Immediately after Iman's withdrawal, the Muslims started mounting pressure on other JD-U Muslim candidates to withdraw in favour of RJD candidates for the sake of avoiding a division of Muslim votes and to defeat Modi.

Nobody was asking why shouldn't the nominees of (the convicted, discredited and non-performing) Lalu be asked to withdraw if at all the politics of withdrawing candidature is a valid political move.

This was happening when almost every RJD MLA, including Abdul Bari Siddiqi (who having bargained the Madhubani seat from the Congress, contested as an RJD nominee to lose for the second consecutive time), was, according to informed sources, about to quit the RJD and join the JD-U, but for its alliance with the Congress at the last moment.

If the Congress had insisted on keeping Madhubani for its candidate and spokesperson Dr Shakil Ahmad, then Siddiqi was all set to contest it as a JD-U nominee. It is also said that Dr Ahmad had tried his best to align the Congress with the JD-U, but Lalu outsmarted him.

In short, 'secularists' like the Congress-RJD in connivance with the clergy and the vernacular intelligentsia of Muslims, know how to play the politics of 'minorityism' at the expense of social justice among the Muslims.

The case of Uttar Pradesh further illustrates it. The Muslim politics of the pulpit is so effective that even having presided over gruesome communal massacres in Uttar Pradesh, the incumbent Samajwadi Party government managed to be called pro-minority and therefore succeeded in extracting substantial Muslim votes in this election, as its leader, Azam Khan, in jaundiced competition with the BJP's Amit Shah, did a lot to make this Lok Sabha elections communally polarised, which was otherwise being contested on concrete economic issues.

These 'secularists' are more adept at the politics of intense and alarmingly exaggerated fear-mongering, as this kind of politics provides easy votes of Muslims en bloc without making them answerable for the concrete issues of poverty, unemployment, lawlessness, and of basic needs like roads, electricity, etc.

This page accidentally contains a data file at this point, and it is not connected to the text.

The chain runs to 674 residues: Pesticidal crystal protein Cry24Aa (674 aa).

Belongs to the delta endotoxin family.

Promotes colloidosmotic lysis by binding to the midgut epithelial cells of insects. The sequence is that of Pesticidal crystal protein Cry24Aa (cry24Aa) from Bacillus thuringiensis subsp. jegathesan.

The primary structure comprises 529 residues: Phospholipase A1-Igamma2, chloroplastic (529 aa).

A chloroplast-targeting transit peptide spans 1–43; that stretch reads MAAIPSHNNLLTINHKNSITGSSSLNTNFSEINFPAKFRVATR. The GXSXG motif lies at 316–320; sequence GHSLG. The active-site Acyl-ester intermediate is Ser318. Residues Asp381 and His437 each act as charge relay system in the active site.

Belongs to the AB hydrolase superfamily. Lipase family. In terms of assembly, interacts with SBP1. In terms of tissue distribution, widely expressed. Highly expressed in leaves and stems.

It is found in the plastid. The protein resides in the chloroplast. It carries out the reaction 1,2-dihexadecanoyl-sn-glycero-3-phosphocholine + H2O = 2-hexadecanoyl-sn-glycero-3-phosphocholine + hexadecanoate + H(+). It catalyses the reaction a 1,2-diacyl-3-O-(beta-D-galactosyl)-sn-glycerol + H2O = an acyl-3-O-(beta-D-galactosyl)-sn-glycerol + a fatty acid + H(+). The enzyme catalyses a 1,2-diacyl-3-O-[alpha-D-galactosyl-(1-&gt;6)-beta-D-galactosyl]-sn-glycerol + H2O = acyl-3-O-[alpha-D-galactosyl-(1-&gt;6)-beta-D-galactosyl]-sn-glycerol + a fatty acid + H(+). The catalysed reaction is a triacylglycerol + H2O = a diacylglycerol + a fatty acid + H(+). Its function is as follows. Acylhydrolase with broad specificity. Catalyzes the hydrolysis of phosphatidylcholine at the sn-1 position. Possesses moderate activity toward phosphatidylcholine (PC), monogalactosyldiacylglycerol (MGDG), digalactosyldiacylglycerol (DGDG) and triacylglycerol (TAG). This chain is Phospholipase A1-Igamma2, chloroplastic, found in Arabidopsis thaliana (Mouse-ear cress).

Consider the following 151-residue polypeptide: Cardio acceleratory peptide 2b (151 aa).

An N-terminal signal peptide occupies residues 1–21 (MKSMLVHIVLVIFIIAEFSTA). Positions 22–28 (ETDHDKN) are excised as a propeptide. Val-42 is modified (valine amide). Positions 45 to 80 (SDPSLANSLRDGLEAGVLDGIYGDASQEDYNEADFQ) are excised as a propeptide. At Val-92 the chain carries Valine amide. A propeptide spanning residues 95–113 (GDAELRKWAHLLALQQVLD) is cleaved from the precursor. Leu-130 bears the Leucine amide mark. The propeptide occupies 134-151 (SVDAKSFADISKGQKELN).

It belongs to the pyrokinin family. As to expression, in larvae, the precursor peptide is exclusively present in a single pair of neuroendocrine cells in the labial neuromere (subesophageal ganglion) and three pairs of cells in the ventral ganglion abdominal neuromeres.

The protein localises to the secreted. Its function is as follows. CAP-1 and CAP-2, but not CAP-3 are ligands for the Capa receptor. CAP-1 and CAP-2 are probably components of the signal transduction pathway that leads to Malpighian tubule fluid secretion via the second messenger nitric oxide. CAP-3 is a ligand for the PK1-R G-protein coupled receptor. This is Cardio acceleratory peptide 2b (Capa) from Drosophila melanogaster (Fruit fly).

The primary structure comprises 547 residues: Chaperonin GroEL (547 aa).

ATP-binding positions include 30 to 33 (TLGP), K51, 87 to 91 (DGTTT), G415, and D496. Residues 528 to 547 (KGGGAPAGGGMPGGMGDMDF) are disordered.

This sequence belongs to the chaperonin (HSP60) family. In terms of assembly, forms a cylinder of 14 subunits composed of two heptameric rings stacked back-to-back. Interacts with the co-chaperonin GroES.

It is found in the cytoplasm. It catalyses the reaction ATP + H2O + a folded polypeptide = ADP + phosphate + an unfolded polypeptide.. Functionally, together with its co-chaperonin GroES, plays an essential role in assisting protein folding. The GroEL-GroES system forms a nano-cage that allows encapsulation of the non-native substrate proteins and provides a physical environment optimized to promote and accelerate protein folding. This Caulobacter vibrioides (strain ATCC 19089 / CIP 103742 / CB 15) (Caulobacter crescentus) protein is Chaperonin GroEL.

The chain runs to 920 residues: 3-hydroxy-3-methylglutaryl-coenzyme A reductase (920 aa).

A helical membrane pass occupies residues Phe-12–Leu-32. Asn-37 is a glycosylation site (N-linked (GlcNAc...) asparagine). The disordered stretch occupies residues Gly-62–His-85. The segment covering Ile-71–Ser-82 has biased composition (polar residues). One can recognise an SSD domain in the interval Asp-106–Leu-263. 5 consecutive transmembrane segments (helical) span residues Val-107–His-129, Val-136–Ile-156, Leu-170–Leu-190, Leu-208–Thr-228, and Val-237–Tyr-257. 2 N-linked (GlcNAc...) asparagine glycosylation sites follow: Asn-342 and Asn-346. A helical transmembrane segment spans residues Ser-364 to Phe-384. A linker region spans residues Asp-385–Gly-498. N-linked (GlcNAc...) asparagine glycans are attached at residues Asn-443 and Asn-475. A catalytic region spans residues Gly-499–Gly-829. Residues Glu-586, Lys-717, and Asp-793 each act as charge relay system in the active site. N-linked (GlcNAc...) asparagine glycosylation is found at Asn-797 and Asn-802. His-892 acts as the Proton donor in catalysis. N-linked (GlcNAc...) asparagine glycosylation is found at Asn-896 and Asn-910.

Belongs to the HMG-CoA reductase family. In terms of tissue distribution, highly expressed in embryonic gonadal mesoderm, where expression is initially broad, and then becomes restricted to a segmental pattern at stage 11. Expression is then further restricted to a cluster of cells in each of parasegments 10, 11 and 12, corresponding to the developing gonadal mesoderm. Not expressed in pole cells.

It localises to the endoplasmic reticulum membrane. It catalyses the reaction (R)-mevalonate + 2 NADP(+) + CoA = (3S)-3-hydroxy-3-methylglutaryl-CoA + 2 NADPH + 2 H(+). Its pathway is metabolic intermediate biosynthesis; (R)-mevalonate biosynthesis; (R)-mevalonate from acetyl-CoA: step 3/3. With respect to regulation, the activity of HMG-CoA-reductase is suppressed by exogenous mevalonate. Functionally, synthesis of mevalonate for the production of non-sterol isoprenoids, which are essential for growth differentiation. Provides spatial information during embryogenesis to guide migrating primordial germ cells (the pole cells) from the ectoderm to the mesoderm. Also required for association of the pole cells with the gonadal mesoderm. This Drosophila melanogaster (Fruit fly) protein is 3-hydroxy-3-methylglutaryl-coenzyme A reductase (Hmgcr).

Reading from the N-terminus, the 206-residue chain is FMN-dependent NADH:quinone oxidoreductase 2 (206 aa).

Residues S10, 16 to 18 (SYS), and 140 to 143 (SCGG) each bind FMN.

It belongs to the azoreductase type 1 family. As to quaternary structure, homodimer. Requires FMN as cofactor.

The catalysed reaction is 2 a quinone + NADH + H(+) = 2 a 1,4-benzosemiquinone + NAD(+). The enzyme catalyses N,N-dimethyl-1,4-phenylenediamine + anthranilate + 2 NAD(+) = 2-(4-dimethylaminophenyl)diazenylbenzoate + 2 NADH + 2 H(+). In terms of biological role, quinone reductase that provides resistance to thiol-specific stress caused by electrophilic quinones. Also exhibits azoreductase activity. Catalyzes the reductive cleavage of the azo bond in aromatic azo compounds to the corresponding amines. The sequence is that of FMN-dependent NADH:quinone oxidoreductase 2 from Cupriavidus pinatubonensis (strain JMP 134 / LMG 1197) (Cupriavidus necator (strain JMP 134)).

But the history of electoral politics often testifies that mere opposition of an individual cannot bear fruit. Rather, it needs some convincing agendas and programmes to attract people.

Mere rhetoric of 'secularism' consistently devoid of governance and development was not going to fetch votes for all time to come. (heir task was made easier by the extremely divisive statement of Giriraj Singh, the BJP candidate from Nawada, who said that critics and opponents should go to Pakistan.

In this way, it was the rhetorical and by-now discredited politics of 'secularism' which contributed, in its own way, towards religious polarisation, at least in Bihar, unlike adjacent West Bengal and Orissa.

This was yet another reason why people moved towards the BJP with greater vehemence, and improving its tally in Bihar. Sadly, this jaded politics of 'minorityism' provided credence to a majoritarian mythical prejudice that the electoral behaviour of Muslim minorities stands in the way of India's economic development.

Now, just talk to an average Bihari Muslim, they will frankly admit how they were misled and how fear was generated among them and they now curse their leaders, the fear-mongers, about whom they now say with huge regret, 'Kya kahein, in logon ne hamein warghala diya (What to say now, our leaders badly misled us).' They particularly repent having been made to vote a dead-horse, Lalu.

They also offer an Urdu couplet:

Kuchh aisay bad-hawaas huay in aandhiyon mein hum
Jo perh tthey kamzor unhin se lipat gaye
(In these storms we were made so mindlessly desperate that we took shelter only with the vulnerable trees)

As this age-old game of the 'secularists' and their politics of 'minorityism' stand badly exposed, they are now in great fear that if the new regime chooses to not go for minority witch-hunting and aggressively implements (depending upon the provincial governments) even the one scheme -- the Prime Minister's 15-Point Programme for Minorities -- then it may become extremely difficult for the 'secularists' to create fear among the Muslim minorities, and in that case, the fear-mongers called 'secularists' may find it difficult to surge back in the near future.

And here lies the possibility of a radical redefinition of Muslim politics, as to shall it really remain hostage to the politics of 'secularism' and 'minorityism' which is devoid of their empowerment, governance and development, or shall it move beyond and ahead as a religious-ethnic minority that is also a citizen.

Image: Bihar Chief Minister Nitish Kumar at his Janata Durbar in Patna. Photograph: Archana Masih/

Mohammad Sajjad teaches late-colonial and post-Independence Indian History at the Centre of Advanced Study in History, Aligarh Muslim University. He has published two books: Muslim Politics in Bihar: Changing Contours (Routledge, 2014) and Contesting Colonialism and Separatism: Muslims of Muzaffarpur since 1857 (Primus, 2014).